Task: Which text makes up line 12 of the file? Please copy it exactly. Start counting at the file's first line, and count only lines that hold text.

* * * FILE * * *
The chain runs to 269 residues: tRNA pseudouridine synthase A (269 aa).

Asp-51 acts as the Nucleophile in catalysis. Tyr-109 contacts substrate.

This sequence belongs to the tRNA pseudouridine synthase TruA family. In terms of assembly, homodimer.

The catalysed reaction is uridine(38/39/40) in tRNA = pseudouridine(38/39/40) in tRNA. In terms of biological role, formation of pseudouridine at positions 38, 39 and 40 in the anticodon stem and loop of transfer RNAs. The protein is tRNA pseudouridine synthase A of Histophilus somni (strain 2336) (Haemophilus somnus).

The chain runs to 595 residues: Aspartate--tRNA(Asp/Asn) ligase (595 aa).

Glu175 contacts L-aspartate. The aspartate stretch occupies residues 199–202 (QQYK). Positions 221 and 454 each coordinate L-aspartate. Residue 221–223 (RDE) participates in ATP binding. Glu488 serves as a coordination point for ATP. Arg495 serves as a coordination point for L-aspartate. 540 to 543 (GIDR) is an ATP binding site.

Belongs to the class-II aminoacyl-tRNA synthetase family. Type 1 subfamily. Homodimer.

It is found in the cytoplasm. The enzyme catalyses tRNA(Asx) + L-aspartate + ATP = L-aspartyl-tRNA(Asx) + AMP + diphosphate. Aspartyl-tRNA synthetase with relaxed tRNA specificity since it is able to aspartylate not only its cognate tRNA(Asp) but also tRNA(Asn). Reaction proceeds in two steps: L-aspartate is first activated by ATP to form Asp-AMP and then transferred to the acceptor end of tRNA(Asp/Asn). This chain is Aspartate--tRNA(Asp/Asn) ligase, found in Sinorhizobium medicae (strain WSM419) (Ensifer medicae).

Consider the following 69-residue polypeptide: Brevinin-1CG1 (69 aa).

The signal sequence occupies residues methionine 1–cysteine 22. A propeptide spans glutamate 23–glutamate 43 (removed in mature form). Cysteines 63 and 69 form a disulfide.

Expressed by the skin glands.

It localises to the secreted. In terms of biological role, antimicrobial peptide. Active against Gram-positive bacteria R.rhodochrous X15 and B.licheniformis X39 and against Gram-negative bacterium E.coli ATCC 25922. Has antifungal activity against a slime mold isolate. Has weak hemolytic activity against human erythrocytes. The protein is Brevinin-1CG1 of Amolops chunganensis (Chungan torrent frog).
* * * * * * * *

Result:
It localises to the secreted. In terms of biological role, antimicrobial peptide. Active against Gram-positive bacteria R.rhodochrous X15 and B.licheniformis X39 and against Gram-negative bacterium E.coli ATCC 25922. Has antifungal activity against a slime mold isolate. Has weak hemolytic activity against human erythrocytes. The protein is Brevinin-1CG1 of Amolops chunganensis (Chungan torrent frog).